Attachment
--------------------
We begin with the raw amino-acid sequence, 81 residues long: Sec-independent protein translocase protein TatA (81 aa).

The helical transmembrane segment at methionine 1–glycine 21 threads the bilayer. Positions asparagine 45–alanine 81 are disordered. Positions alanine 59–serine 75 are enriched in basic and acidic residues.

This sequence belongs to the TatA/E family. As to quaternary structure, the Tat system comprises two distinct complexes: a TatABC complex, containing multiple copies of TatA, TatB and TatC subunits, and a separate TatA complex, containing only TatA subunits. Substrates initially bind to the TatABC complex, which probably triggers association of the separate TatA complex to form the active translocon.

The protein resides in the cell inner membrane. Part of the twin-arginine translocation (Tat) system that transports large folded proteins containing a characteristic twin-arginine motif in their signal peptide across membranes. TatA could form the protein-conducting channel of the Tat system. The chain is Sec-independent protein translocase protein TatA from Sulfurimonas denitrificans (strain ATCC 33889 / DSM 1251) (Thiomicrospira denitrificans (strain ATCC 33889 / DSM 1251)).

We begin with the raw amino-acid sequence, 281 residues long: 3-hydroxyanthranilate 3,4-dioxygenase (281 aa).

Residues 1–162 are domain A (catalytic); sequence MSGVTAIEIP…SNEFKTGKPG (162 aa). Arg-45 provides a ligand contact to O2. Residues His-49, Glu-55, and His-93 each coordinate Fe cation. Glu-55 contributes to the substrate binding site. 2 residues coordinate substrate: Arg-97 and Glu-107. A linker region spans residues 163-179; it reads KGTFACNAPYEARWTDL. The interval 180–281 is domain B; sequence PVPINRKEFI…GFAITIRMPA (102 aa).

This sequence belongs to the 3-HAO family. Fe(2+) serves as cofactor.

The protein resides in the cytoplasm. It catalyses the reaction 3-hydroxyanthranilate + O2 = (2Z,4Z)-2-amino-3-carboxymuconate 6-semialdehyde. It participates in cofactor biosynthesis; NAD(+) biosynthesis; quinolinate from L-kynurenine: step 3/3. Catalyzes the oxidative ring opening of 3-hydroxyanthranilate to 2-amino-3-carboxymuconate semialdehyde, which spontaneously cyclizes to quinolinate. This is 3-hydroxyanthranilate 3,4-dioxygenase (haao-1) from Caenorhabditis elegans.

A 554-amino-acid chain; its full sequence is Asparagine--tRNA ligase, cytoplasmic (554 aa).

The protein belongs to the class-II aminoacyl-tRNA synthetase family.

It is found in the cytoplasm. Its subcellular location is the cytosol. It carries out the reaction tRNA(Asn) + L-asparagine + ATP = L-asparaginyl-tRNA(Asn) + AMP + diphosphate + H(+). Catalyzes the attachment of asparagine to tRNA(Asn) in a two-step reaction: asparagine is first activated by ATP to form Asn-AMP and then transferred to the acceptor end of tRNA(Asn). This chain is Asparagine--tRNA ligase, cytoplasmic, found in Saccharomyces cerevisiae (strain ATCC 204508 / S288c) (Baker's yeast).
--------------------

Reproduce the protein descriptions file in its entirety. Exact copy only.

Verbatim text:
We begin with the raw amino-acid sequence, 81 residues long: Sec-independent protein translocase protein TatA (81 aa).

The helical transmembrane segment at methionine 1–glycine 21 threads the bilayer. Positions asparagine 45–alanine 81 are disordered. Positions alanine 59–serine 75 are enriched in basic and acidic residues.

This sequence belongs to the TatA/E family. As to quaternary structure, the Tat system comprises two distinct complexes: a TatABC complex, containing multiple copies of TatA, TatB and TatC subunits, and a separate TatA complex, containing only TatA subunits. Substrates initially bind to the TatABC complex, which probably triggers association of the separate TatA complex to form the active translocon.

The protein resides in the cell inner membrane. Part of the twin-arginine translocation (Tat) system that transports large folded proteins containing a characteristic twin-arginine motif in their signal peptide across membranes. TatA could form the protein-conducting channel of the Tat system. The chain is Sec-independent protein translocase protein TatA from Sulfurimonas denitrificans (strain ATCC 33889 / DSM 1251) (Thiomicrospira denitrificans (strain ATCC 33889 / DSM 1251)).

We begin with the raw amino-acid sequence, 281 residues long: 3-hydroxyanthranilate 3,4-dioxygenase (281 aa).

Residues 1–162 are domain A (catalytic); sequence MSGVTAIEIP…SNEFKTGKPG (162 aa). Arg-45 provides a ligand contact to O2. Residues His-49, Glu-55, and His-93 each coordinate Fe cation. Glu-55 contributes to the substrate binding site. 2 residues coordinate substrate: Arg-97 and Glu-107. A linker region spans residues 163-179; it reads KGTFACNAPYEARWTDL. The interval 180–281 is domain B; sequence PVPINRKEFI…GFAITIRMPA (102 aa).

This sequence belongs to the 3-HAO family. Fe(2+) serves as cofactor.

The protein resides in the cytoplasm. It catalyses the reaction 3-hydroxyanthranilate + O2 = (2Z,4Z)-2-amino-3-carboxymuconate 6-semialdehyde. It participates in cofactor biosynthesis; NAD(+) biosynthesis; quinolinate from L-kynurenine: step 3/3. Catalyzes the oxidative ring opening of 3-hydroxyanthranilate to 2-amino-3-carboxymuconate semialdehyde, which spontaneously cyclizes to quinolinate. This is 3-hydroxyanthranilate 3,4-dioxygenase (haao-1) from Caenorhabditis elegans.

A 554-amino-acid chain; its full sequence is Asparagine--tRNA ligase, cytoplasmic (554 aa).

The protein belongs to the class-II aminoacyl-tRNA synthetase family.

It is found in the cytoplasm. Its subcellular location is the cytosol. It carries out the reaction tRNA(Asn) + L-asparagine + ATP = L-asparaginyl-tRNA(Asn) + AMP + diphosphate + H(+). Catalyzes the attachment of asparagine to tRNA(Asn) in a two-step reaction: asparagine is first activated by ATP to form Asn-AMP and then transferred to the acceptor end of tRNA(Asn). This chain is Asparagine--tRNA ligase, cytoplasmic, found in Saccharomyces cerevisiae (strain ATCC 204508 / S288c) (Baker's yeast).